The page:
Grandparents Do Have Access rights under by Law.

Grandparents often play a very important role in the lives of their grandchildren but can find themselves in a situation where they may not be able to see their grandchildren particularly in circumstances where a family breakdown has taken place and the relationship between the child’s parents or the child’s parents and grandparents is strained. This can lead to repercussions for other extended family members where access may be denied by one parent against their in-laws and other relatives of their former partner.

People without formal grandparents access rights in such circumstances can find themselves excluded from the lives of their grandchildren and this can be a very upsetting for them and for the children involved.

If this is the case what can they do to address the problem and how can the law help?

Unfortunately the legal position is that grandparents access rights are not automatic right to see their grandchildren.  The only right they have currently is the right to apply for access. This means that any attempt then to exercise access will need to be made proactively by the grandparents. In all cases the options of negotiation or mediation should be explored to try and come to an arrangement so that they can spend time with their grandchildren however as a last resort an application can be made through the courts to do so.

Negotiation can take place directly between the parents and grandparents or through perhaps another neutral party to try and agree on terms. If no agreement can be reached on grandparents access rights the parties would be advised to consider mediation where an independent third party would come in and facilitate both sides in reaching an agreement on the issues in dispute. This is often a very effective option and can have better long term effects on the family as a whole as both sides take ownership of the arrangement that they come to and the process is much less confrontational than a court scenario.

If all other avenues have been exhausted unsuccessfully grandparents may have no choice but to make an application to their local Family Law District Court (where all cases are held in private) for access to their grandchildren.

How Do you Go about getting these rights enforced?

Until recently grandparents would need to appear before the District Court initially to get permission from the Court to bring their application for access. In considering these applications the Court typically considered:

  1. The grandparents relationship and connection with the child (including past access);
  2. Any risks that the application would disrupt the child’s life
  3. The wishes of the child’s parents and the child

If grandparents are successful in the first stage they would then go on to make another application to the Court for access itself. The District Court Judge would hear evidence from all sides on the matter and then would decide if it is in the child’s best interests to grant the access. If so he would make a Court Order to this effect.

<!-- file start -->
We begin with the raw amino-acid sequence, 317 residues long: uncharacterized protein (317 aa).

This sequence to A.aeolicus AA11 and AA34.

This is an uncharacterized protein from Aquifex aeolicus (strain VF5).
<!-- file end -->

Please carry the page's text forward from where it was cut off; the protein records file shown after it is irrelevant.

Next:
The Children and Family Relationship Act 2015,  however, to removes the previous obligation imposed on the grandparents of a child to first apply to court and obtain leave before exercising the right to apply for access to their grandchild or for their custody (the day to day control of them).

This means that grandparents will now only be required to make a single court application if they wish to spend time with their grandchildren. This application will again be decided by the District Court Judge who will use similar criteria as previously to determine whether an Order for access or custody should be made, namely:

  1. The grandparents connection with the child;
  2. Any risks that the application would disrupt the child’s life and the extent of harm that these risks would pose;
  3. The wishes of the child’s parents and the child

The Act also provides for a wide definition of grandparents and so includes grandparents of half-blood and their spouses and adoptive grandparents.

The law also has introduced a novel provision which entitles grandparents to apply for custody of their grandchildren.  It will be very interesting to see how this works in practice.  It requires that the parents are either unable or unwilling to care for the child. What may make the section more controversial is the fact that anyone who can establish a connection with the child may apply.

On Tuesday on Spin 103.8 John M. Lynch contributed to a discussion about the Rights of Grandparents Bill 2013.  You can listen back to the show here: [mp3j track=”Rights of Grandparents Bill 2013@Grandparents Bill Spin1038 19.02.13.MP3″ autoplay=”n” caption=”John M. Lynch”]

For further advice or if you wish to discuss any other legal area please contact or telephone 052-6124344.

The material contained in this blog is provided for general information purposes only and does not amount to legal or other professional advice. While every care has been taken in the preparation of the information, we advise you to seek specific advice from us about any legal decision or course of action.

65 Comments to “ Grandparents Do Have Access rights under by Law.”

  1. marina lynch says :